COMFORT, TEX., JULY 18 -- As dogs sniffed the tangled foliage, helicopters hovered overhead and volunteers cut away branches, survivors on the banks of the receding Guadalupe River waited as the bodies of six more teen-agers were recovered today, bringing the death toll to eight.

"Another one?" one anxious parent asked. "Only one -- what about the others?"

There is little hope here that the two church campers still missing in Friday's flood disaster will be found alive.

They and 41 others were swept away after their church bus and van encountered rising water and were unable to retreat before the torrent overturned the vehicles.

Investigators today exonerated the drivers of the vehicles from blame.

Charles Daggett, a Fire Department spokesman at Comfort, said interviews with the drivers made clear that they had not attempted to cross the river as originally thought.

"The drivers have been taken down to the river today and they described in detail what happened," he said.

"They said they were not attempting to cross the river but were simply trying to get out of the area through a back road. Where the bus stopped the road was already beginning to flood and flooded out the bus," Daggett said.

"It was just bad timing -- an accident -- and no one was to blame."

One victim, Michael O'Neal, 16, was found today tangled in a tree several feet above the flood level. According to eyewitnesses, he had an empty suitcase strapped to his back.

"It seems that he used the suitcase as a float, hoping it would help take him down the river. If he'd managed to keep going just a few hundred yards further, he could have grabbed the cable strung across the river for the kids to hold onto," said Leonard Lewis, a local rancher, who had seen his home swept away by a 1978 flood that killed 15 people.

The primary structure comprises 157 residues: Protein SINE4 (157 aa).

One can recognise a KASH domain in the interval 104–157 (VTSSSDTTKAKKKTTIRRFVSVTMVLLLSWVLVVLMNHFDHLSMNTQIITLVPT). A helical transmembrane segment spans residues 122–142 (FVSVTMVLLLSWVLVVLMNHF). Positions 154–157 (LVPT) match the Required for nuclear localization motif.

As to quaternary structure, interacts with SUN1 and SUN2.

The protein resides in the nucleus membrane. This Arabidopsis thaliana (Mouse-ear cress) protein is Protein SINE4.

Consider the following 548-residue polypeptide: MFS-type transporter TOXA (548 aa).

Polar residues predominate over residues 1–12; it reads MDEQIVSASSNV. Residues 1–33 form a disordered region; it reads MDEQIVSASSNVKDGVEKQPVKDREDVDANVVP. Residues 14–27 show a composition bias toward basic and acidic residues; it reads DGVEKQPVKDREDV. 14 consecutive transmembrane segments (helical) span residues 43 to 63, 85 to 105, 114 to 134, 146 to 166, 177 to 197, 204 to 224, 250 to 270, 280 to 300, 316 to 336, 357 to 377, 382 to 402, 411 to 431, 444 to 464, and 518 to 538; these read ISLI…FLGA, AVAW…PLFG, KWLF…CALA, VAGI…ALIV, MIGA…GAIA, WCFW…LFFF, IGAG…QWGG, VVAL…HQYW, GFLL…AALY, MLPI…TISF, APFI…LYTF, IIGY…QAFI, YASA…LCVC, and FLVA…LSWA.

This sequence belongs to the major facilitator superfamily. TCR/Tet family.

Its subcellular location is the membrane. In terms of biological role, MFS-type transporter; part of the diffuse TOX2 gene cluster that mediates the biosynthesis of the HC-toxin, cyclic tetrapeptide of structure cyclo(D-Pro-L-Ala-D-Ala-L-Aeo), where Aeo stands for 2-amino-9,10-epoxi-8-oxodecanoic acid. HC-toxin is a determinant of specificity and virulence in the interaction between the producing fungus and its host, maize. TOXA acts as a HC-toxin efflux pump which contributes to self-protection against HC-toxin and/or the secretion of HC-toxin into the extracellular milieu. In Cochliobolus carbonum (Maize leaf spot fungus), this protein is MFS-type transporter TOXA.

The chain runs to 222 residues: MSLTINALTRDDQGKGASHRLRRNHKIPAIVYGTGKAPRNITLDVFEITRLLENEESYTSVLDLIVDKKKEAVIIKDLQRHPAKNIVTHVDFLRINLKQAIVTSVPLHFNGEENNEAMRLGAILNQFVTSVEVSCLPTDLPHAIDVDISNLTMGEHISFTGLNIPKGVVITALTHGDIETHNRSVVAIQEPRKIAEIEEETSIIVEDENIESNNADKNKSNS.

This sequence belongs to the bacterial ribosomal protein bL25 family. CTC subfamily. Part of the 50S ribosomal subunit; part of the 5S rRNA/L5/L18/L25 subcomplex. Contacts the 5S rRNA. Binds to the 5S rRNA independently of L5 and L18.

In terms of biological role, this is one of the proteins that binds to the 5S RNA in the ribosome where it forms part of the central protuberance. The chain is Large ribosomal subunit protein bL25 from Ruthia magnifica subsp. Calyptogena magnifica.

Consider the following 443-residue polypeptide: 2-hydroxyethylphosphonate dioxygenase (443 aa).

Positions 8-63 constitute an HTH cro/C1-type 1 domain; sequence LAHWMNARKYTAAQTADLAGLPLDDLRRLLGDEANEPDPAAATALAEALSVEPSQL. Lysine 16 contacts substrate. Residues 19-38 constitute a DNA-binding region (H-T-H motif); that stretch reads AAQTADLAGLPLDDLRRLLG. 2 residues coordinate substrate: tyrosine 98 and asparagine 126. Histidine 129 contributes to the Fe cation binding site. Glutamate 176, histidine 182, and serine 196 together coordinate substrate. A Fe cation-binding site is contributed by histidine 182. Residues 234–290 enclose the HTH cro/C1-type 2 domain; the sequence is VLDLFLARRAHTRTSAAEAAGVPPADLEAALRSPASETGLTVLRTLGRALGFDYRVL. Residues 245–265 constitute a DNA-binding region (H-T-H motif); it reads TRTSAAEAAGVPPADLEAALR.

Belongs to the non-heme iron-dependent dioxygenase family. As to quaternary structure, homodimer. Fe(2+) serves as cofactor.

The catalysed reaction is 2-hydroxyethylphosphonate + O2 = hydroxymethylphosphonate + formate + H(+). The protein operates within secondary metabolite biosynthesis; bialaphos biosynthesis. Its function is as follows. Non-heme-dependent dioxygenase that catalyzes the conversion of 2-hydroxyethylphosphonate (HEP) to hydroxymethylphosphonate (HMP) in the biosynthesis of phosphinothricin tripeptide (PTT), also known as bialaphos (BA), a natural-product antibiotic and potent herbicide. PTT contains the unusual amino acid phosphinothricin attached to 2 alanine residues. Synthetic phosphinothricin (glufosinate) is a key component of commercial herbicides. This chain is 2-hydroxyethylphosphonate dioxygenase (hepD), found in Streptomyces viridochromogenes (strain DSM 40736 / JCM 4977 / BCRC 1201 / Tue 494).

O'Neal was one of 40 teen-agers and three adults from Seagoville Road Baptist Church, in Balch Springs near Dallas, who were traveling home from the Pot O' Gold summer camp when their bus and van were swept into the roaring waters of the Guadalupe near here, northwest of San Antonio.

By 8 p.m. today, six bodies had been found downstream from the crossing and two were still missing. Most of the other campers, suffering from cuts, bruises and shock, had been plucked to safety by helicopters and rescue workers on the ground.

In addition to O'Neal, the bodies of Lagina Keenum, 15, of Balch Springs; Stacy Smith, 16, of Scurry; Michael Lane, 18, of Dallas, and a brother and sister, William Sewell, 12, and Cindy Sewell, 16, both of Dallas, were recovered today. Cindy Sewell's body was found 18 miles downstream.

Smith's sister, Tonya, 13, was found three miles downstream from the ford on Friday, her body tangled in a fence. Melanie Finley, 14, of Mesquite, slipped from a rope attached to a rescue helicopter and fell to her death Friday.

"We don't hold out much hope of finding anyone alive now," Kerr County Public Safety Sgt. Charles Seale said. "They had been swept further than we thought." The search was called off at dusk and is to resume at dawn.

The campers and residents in the flood-prone area had been warned to take care following an 11-inch downpour upriver Thursday night.

Jennifer Bowman, 13, said she clutched tree branches for four hours before she was rescued.

"When the bus went over, there was not much water to begin with. I just found myself coming out of the front end of the bus with the others, and then the next thing I knew, I was being swept away.

"I suddenly came up out of the water when I was hit by a tree. There were about six of us on the tree, and we just hung on. We prayed and hoped."

There also were tales of bravery. Bowman's brother, Jeff, 17, who broke his ankle, said he swam across the raging Guadalupe to grab a teen-age girl. "She was panicking and screaming. I managed to get hold of her and pull her up on a tree. I just kept talking to her to calm her down," he said.

One of the volunteer rescuers said of the search, "We heard the screaming from the children first and then we spotted them hanging on branches.

"They were good, brave children who had helped each other stay alive."